Published January 24, 2013
Brooks County, Texas, is a 944-square-mile swath of brush land, deep sand and dirt paths.
With the majority of its residents —just over 7,000— residing in the county seat of Falfurrias, the sparsely populated, bleak terrain is inhospitable during the best times of the year and, during the scorching and desiccated summer months, it’s downright brutal.
The county also sits 70 miles north of the U.S.-Mexico border, making it a prime route for immigrants coming in illegally from Mexico and Central America — and one of the deadliest.
“It’s a very hostile environment,” said Mike Vickers, a local ranch owner and veterinarian who sees dozens of crossers through his property on a daily basis.“There are rattlesnakes, hundreds of ways to get lost, deep sand, you name it.”
Throughout 2012 the remains of 127 immigrants were found scattered across the county, almost doubling 2011’s total and the highest death toll in recent memory there.
“The death of migrants is a very seasonal thing,” said Rev. Robin Hoover. “It’s all dependent on the elements.”
Hoover, a pastor in the Disciples of Christ Church and an immigrant advocate, said that while most migrants cross into the U.S. during the cooler months of the late winter and early spring, those who risk the trip in the blistering Texas summer are most susceptible to dehydration and ultimately death.
After learning about the number of migrants who died last year in the county, Hoover relocated from his home in Arizona to Fort Worth, Texas to fulfill his crusade to save lives.
“I was utterly appalled when I heard the numbers,” Hoover said.
In 2000, Hoover founded Humane Borders, an interfaith group in Tucson that set up water stations for migrants in Arizona’s Sonoran desert — meant to stem the growing tide of migrant deaths.
While overall crossing deaths have gone down in recent years, Border Patrol registered 357 deaths along the border between October 2011 and July 2012 — the agency’s fiscal year.
Hoover said that his watering stations — 65-gallon water tanks with spigots and a 30-foot high blue flags so they can be seen from far away — have been successful in saving hundreds of lives.
“They’re working,” Hoover said. “Where the stations are, the number of migrant deaths is greatly reduced.”
In Arizona, Hoover had the relatively easy job of negotiating the placement of water tanks on public land with government officials. In Texas, however, the task will be quite different.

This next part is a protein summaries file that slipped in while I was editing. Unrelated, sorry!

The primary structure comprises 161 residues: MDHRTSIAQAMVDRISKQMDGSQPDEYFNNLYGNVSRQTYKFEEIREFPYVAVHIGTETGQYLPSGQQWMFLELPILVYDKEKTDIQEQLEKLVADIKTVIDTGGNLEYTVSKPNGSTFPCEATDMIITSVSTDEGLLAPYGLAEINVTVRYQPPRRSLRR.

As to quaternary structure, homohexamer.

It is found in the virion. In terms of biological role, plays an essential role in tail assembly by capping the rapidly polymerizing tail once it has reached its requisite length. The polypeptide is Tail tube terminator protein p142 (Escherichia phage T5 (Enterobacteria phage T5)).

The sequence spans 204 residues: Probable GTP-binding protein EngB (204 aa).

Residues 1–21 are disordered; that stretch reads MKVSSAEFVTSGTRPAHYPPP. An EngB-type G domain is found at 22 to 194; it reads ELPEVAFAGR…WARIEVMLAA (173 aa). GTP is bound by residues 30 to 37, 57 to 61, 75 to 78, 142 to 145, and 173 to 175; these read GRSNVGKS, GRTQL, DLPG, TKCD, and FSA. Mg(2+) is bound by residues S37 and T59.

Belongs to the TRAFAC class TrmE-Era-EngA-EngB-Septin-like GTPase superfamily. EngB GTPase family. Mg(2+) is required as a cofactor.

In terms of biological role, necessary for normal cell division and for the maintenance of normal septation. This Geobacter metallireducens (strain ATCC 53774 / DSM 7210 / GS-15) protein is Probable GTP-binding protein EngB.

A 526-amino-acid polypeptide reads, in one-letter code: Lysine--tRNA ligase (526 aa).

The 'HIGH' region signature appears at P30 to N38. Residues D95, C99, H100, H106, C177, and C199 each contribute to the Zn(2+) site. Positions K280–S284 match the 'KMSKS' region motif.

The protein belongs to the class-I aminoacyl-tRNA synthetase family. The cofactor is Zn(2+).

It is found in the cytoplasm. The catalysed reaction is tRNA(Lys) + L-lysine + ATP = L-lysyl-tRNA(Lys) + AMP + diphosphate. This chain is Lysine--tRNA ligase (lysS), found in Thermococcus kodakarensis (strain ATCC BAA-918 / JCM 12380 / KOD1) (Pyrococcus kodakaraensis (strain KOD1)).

Unlike the 70 percent of land in Arizona that is publicly owned, most properties along the Texas-Mexico border are privately owned by ranchers and large landowners — and most have not taken kindly to migrants crossing through their land.
“We’re real suspicious and real wary of people coming onto our private property,” said Vickers,
Many ranchers are represented by the Texas and Southwestern Cattle Raisers Association. The group did not want to get into specifics, but spokeswoman Carmen Fenton said she does not see many welcoming Hoover with open arms.
“It all depends on the individual landowners,” she said.
For his part, Hoover hopes to convince ranchers that they’d help save lives by allowing him to put water tanks on their land.
“They don’t want dead bodies on their property,” he said. “They don’t want migrants either, but it’s better than dead bodies and cops and investigators coming onto their land.”
The Border Patrol has actually been quite supportive of Hoover’s effort.
They readily welcomed Humane Borders in the Arizona desert as a noble humanitarian mission. And agents in South Texas would have no problem with him setting up shop there as well.
“Anytime someone can do something proactively like this it is great,” said Henry Mendiola, spokesman for the agency’s Rio Grande Valley sector, which takes in most of South Texas. “These are human lives we’re talking about.”
The Border Patrol has its own migrants-rescue system, including EMT-trained agents, eight rescue beacons set up in the two counties and over 900 GPS-enabled signs, Mendiola said.
The Brooks County Sheriff’s Department, which actually finds most of the migrant bodies which are then turned over to Border Patrol, also had no problem with Hoover’s planned expansion.
“Anything would surely help,” said Benny Martinez, a Sheriff’s Department spokesman, echoing the same word of caution as the Cattleraisers: “Of course it all depends on the land owners.”
The issue of winning over landowners is the crux of the problem that Hoover faces. While landowners in southern Texas have allowed the Border Patrol to set up water stations and signs on their land, a private enterprise — especially one widely seen as pro-immigrant — is another story.
“He’s going to have a real tough time down here, especially because of the ranches that already have a lot of smugglers and migrants on them,” Vickers said.
He added that though he can understand many are coming in search of a better life, it’s not worth for them risking their lives — plus it creates an emotional toll and a unnecessary liability.
“In the long run we’re worried about people getting lost out there,” Vickers said. “It’s really easy to get turned around out there and bogged down, dehydrated and die.”
Hoover is quite aware of the strong opposition that’s surely going to come his way. No matter — undeterred, he insisted he will start making the rounds with ranchers and landowners in Brooks County.
He’ll keep fingers crossed that the humanitarian argument will convince at least some of them to give him a try.
“What we’re doing is pure and simple, trying to save lives,” Hoover said. “I think I have a pretty good chance of convincing people with that.”